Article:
In the current issue of the online journal Classics@, a publication of Harvard’s Center for Hellenic Studies, Carol Gilligan looks back on her revolutionary book In a Different Voice: Psychological Theory and Women's Development. Originally published in 1982, the book is widely credited for shocking the social sciences out of their assumptions about women, and their near-exclusive focus on men.
Gilligan begins her article by recalling some of the first indications that her now-classic book had struck a chord:
In the course of editing In a Different Voice, in the days before computers, Harvard University Press sent out the manuscript to be re-typed. Some weeks later, I went to pick it up. The typist, a young woman, lived in a brown, three-decker house in a working-class neighborhood of Somerville. I waited while she retrieved the manuscript, which she was so taken with, she explained, that she had given it to her cousin to read. Standing on the porch, I registered my delight in the realization that the appeal of my book was wider than I had imagined. Some months after the book was published, the sales rep from the Press took me to lunch. As we waited for coffee, he asked the question that was clearly on his mind: Why is this book selling? I thought of the typist and her cousin who lived upstairs. People whose voices were dismissed felt heard.
Looking back now, it is perhaps easier to see that my title, In a Different Voice, calls for a new way of speaking, a change in the very terms of the conversation about ourselves and morality, women and men—about the human condition. In the old conversation, our ears were accustomed to hearing “He was an interesting talker; a man who had traveled all over the world and lived in half a dozen countries,” and “Well, Susan, this is a fine mess you are in.” I had borrowed these sentences from Strunk and White’s The Elements of Style (where they demonstrate the correct use of semi-colons and commas) to illustrate a point of view so widely assumed that for a long time we did not notice it. Once seen, the point of view shifted. In the newly illustrated 2008, fiftieth anniversary edition of The Elements of Style, the interesting talker has become “she” and Susan is pictured as a basset hound.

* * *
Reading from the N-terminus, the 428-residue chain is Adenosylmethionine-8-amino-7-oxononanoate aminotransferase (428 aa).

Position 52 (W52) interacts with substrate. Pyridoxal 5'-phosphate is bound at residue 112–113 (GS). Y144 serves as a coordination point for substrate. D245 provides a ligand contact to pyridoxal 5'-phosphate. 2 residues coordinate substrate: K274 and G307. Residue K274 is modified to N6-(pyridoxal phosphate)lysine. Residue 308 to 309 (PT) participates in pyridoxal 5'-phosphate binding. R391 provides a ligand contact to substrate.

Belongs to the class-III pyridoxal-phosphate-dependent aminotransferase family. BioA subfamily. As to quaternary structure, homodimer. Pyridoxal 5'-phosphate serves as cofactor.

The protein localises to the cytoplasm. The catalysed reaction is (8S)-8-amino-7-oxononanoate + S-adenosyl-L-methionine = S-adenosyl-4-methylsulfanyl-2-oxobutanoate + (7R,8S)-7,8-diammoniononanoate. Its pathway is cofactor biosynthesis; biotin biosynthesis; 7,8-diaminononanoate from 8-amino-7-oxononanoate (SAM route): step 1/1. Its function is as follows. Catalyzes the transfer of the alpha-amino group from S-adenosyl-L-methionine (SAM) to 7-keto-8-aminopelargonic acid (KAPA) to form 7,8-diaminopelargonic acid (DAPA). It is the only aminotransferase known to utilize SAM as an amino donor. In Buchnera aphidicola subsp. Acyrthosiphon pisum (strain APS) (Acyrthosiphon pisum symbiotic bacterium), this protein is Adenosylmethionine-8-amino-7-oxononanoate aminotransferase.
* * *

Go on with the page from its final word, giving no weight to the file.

At the time I wrote In a Different Voice, I was aware of a problem in psychology that was in part a problem of method (the selection of boys and men only for studies of human development) and partly a problem of theory (a point of view from which men’s lives appeared interesting and women’s more or less of a mess). Clearly there was a problem, but in some ways the most interesting thing—at least to a psychologist’s eye—was that it had not been seen. Since I was among those who hadn’t seen it, despite the fact that I was teaching psychology, I asked: How could this have happened? In one sense, I was discovering the obvious.
In the article, titled “Looking Back to Look Forward: Revisiting In a Different Voice,” Gilligan presents a sense of the cultural and academic context from which the book sprang three decades ago. She reminds us that it was taken for granted at the time, and for a long time prior, that “the good woman cared for others: she listened to their voices and responded to their needs and concerns.” While noting that such caring is a good thing in itself, Gilligan’s work was about identifying the manner in which this “ethic of feminine goodness” underwrote the perceived normalcy of a focus on men in both academic research and everyday life, with women either overlooking or excusing their omission.